• Agree on a code word for when they’re about to lose their temper with the children. Be aware, though, that they can at any moment be too overwhelmed to even attempt to warn you.
  • Remind them, if necessary, that you (and the children) also have the right to feel safe. See also: Signs of an abusive relationship.
  • Be conscious of- and take into account what their particular triggers are (you’ll become familiar with those over time).
  • Ask them to make your task a little easier by sharing what’s going on for them at any one time.
  • Be mindful of the detrimental effect nightmares and a lack of sleep have on their mood and functioning.
  • Encourage and guide them gently in some sort of activity when they’re on the sofa staring into nothing for much of the time.
  • Be mindful not to increase their sense of guilt.
  • Share with them about you and the kids even when you feel you get little back.
  • Help the children to understand why their (step)mum or dad is behaving the way they do.
  • Remind yourself not to take it personally if they appear to be unable to show any loving feelings (that feeling of numbness can affect their whole being)
  • Maintain a routine as much as possible – predictability contributes to a feeling of safety.
  • Be mindful not to act as an ‘enabler’ with regards to any addictive behaviour (see my article on living with an alcoholic).
  • Avoid or reduce stress-inducing triggers – noise or unpredictability, for example – as much as possible.
Photo: couple - arms around each other overlooking the sea. Text: 8 things to avoid when you're living with someone with PTSD.

8 things to avoid when you’re living with someone with PTSD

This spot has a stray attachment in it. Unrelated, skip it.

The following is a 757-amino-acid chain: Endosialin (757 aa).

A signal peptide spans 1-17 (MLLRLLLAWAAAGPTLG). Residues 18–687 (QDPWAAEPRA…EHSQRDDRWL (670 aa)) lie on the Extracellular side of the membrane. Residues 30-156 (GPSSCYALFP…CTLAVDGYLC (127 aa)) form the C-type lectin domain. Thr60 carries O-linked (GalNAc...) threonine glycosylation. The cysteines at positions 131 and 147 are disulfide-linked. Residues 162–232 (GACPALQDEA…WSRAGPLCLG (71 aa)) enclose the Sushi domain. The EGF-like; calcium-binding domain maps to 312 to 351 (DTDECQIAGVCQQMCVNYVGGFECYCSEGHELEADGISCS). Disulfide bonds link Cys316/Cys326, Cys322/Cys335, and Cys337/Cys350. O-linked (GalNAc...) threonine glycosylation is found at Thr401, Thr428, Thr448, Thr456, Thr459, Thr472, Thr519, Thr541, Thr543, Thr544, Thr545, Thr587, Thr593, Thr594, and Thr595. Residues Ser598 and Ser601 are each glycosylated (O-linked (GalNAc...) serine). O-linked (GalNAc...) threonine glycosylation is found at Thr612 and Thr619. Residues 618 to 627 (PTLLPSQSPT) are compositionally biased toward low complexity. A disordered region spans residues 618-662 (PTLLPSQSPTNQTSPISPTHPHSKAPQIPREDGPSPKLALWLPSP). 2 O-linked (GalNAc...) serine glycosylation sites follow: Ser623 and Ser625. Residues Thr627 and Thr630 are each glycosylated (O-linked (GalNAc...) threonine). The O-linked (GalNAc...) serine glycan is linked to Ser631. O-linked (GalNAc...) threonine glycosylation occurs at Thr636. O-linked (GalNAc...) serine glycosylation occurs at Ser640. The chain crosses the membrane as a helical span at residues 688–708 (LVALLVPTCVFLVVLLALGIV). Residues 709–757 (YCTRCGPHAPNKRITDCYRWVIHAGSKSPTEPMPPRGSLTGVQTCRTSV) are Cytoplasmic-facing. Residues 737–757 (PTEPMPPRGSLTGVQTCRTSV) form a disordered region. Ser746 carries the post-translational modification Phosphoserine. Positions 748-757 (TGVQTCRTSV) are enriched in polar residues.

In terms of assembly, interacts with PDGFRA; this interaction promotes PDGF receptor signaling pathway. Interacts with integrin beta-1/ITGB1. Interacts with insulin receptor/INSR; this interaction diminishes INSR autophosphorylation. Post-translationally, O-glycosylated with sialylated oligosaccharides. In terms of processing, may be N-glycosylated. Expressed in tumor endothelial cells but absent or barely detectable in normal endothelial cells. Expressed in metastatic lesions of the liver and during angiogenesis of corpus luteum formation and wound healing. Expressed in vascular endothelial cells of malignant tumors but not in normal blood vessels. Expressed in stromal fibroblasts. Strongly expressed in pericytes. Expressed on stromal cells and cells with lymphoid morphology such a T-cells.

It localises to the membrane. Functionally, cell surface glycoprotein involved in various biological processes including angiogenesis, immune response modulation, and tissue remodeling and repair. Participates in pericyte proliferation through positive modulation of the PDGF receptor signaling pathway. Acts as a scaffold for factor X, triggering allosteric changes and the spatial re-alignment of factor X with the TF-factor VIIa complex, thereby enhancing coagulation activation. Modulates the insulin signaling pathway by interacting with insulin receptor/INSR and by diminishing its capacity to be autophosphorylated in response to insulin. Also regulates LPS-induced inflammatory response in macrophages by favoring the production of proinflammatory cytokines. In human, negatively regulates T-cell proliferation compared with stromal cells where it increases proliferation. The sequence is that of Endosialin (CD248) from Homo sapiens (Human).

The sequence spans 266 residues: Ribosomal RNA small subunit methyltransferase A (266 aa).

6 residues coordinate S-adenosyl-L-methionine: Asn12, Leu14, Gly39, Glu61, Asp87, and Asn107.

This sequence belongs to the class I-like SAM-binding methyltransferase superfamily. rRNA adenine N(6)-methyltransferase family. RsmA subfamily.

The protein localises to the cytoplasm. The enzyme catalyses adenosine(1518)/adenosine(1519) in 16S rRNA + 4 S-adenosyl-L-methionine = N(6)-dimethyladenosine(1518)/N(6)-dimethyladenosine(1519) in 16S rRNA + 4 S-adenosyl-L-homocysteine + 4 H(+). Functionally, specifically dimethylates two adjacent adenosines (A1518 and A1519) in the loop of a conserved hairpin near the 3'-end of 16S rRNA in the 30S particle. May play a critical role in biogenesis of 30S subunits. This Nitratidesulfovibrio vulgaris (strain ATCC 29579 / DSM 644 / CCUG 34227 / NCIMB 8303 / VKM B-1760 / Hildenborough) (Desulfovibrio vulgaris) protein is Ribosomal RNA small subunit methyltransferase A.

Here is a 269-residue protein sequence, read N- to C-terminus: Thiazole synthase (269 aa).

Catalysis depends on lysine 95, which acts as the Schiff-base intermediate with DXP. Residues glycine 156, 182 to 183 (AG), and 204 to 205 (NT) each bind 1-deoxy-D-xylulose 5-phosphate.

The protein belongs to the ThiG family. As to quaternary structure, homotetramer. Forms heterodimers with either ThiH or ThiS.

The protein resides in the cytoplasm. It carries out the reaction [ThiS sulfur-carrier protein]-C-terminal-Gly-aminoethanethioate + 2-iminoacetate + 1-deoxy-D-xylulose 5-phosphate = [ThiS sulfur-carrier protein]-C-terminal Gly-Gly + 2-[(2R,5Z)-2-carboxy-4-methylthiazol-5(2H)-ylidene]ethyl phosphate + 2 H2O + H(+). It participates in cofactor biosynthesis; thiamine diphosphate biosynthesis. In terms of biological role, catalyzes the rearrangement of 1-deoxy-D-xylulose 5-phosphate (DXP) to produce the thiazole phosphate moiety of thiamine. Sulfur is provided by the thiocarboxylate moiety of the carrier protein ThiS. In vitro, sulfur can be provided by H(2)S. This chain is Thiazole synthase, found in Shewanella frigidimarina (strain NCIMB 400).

1. Don’t plan major outings or holidays for the time being.
  2. Don’t organise anything without your partner’s input, and expect last-minute changes.
  3. Don’t expect your partner to accompany you anywhere – allow them to choose.
  4. Don’t invite friends or family without discussing it with your partner.
  5. Don’t take it personally when your partner, unreasonably, blames you for something or snaps at you.
  6. Don’t be defensive when you know you could have done better – offer a genuine apology.
  7. Avoid ‘babying’ them, allow them to be the agent of their recovery.
  8. Don’t plan any DIY projects.

Communicate as much as possible about what you’re considering or planning. If there’s no choice or you simply want to satisfy your own or the children’s needs, aim to at least prepare your spouse.

What to do when you were already having relationship problems?

Perhaps your relationship or marriage was already on the rocks. What do you do then? Can or should you abandon someone in their hour of need? The 10 million-dollar question!

It’s super-challenging to be married to- or live with someone with PTSD when you really love them and everything was hunky-dory before that fateful day.

But what, when you were already doubting your relationship and whether your spouse is the right one for you? Perhaps a breakup was already on the cards.